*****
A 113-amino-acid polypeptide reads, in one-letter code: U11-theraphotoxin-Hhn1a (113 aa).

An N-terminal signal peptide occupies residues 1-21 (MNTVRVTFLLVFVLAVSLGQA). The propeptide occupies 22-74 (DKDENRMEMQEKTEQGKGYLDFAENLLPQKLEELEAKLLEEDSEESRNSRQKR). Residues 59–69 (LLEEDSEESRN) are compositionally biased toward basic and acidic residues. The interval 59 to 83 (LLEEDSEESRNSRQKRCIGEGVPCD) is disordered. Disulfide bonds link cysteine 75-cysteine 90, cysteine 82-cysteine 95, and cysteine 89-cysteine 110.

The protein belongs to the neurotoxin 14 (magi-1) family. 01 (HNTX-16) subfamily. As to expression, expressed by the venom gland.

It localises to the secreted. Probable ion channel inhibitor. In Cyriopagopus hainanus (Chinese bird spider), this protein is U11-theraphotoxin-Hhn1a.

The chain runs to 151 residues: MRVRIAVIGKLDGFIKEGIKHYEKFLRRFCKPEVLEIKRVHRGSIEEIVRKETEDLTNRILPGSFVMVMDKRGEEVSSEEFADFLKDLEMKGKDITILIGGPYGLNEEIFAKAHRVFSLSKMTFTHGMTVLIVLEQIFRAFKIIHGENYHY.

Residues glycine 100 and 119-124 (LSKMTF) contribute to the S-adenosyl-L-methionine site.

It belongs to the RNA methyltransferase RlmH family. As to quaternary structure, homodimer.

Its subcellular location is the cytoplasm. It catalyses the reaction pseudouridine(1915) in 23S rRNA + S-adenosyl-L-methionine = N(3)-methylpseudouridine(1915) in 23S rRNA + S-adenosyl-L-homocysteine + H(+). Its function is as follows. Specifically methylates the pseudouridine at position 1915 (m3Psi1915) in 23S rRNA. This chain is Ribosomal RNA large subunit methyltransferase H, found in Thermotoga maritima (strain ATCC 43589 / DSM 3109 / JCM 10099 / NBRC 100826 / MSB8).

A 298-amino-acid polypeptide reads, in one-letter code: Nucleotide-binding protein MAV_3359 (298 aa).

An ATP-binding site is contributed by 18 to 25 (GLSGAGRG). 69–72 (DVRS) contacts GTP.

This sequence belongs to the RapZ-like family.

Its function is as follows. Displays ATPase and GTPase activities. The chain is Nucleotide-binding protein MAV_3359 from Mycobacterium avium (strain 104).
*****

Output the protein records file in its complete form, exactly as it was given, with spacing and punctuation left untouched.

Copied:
A 113-amino-acid polypeptide reads, in one-letter code: U11-theraphotoxin-Hhn1a (113 aa).

An N-terminal signal peptide occupies residues 1-21 (MNTVRVTFLLVFVLAVSLGQA). The propeptide occupies 22-74 (DKDENRMEMQEKTEQGKGYLDFAENLLPQKLEELEAKLLEEDSEESRNSRQKR). Residues 59–69 (LLEEDSEESRN) are compositionally biased toward basic and acidic residues. The interval 59 to 83 (LLEEDSEESRNSRQKRCIGEGVPCD) is disordered. Disulfide bonds link cysteine 75-cysteine 90, cysteine 82-cysteine 95, and cysteine 89-cysteine 110.

The protein belongs to the neurotoxin 14 (magi-1) family. 01 (HNTX-16) subfamily. As to expression, expressed by the venom gland.

It localises to the secreted. Probable ion channel inhibitor. In Cyriopagopus hainanus (Chinese bird spider), this protein is U11-theraphotoxin-Hhn1a.

The chain runs to 151 residues: MRVRIAVIGKLDGFIKEGIKHYEKFLRRFCKPEVLEIKRVHRGSIEEIVRKETEDLTNRILPGSFVMVMDKRGEEVSSEEFADFLKDLEMKGKDITILIGGPYGLNEEIFAKAHRVFSLSKMTFTHGMTVLIVLEQIFRAFKIIHGENYHY.

Residues glycine 100 and 119-124 (LSKMTF) contribute to the S-adenosyl-L-methionine site.

It belongs to the RNA methyltransferase RlmH family. As to quaternary structure, homodimer.

Its subcellular location is the cytoplasm. It catalyses the reaction pseudouridine(1915) in 23S rRNA + S-adenosyl-L-methionine = N(3)-methylpseudouridine(1915) in 23S rRNA + S-adenosyl-L-homocysteine + H(+). Its function is as follows. Specifically methylates the pseudouridine at position 1915 (m3Psi1915) in 23S rRNA. This chain is Ribosomal RNA large subunit methyltransferase H, found in Thermotoga maritima (strain ATCC 43589 / DSM 3109 / JCM 10099 / NBRC 100826 / MSB8).

A 298-amino-acid polypeptide reads, in one-letter code: Nucleotide-binding protein MAV_3359 (298 aa).

An ATP-binding site is contributed by 18 to 25 (GLSGAGRG). 69–72 (DVRS) contacts GTP.

This sequence belongs to the RapZ-like family.

Its function is as follows. Displays ATPase and GTPase activities. The chain is Nucleotide-binding protein MAV_3359 from Mycobacterium avium (strain 104).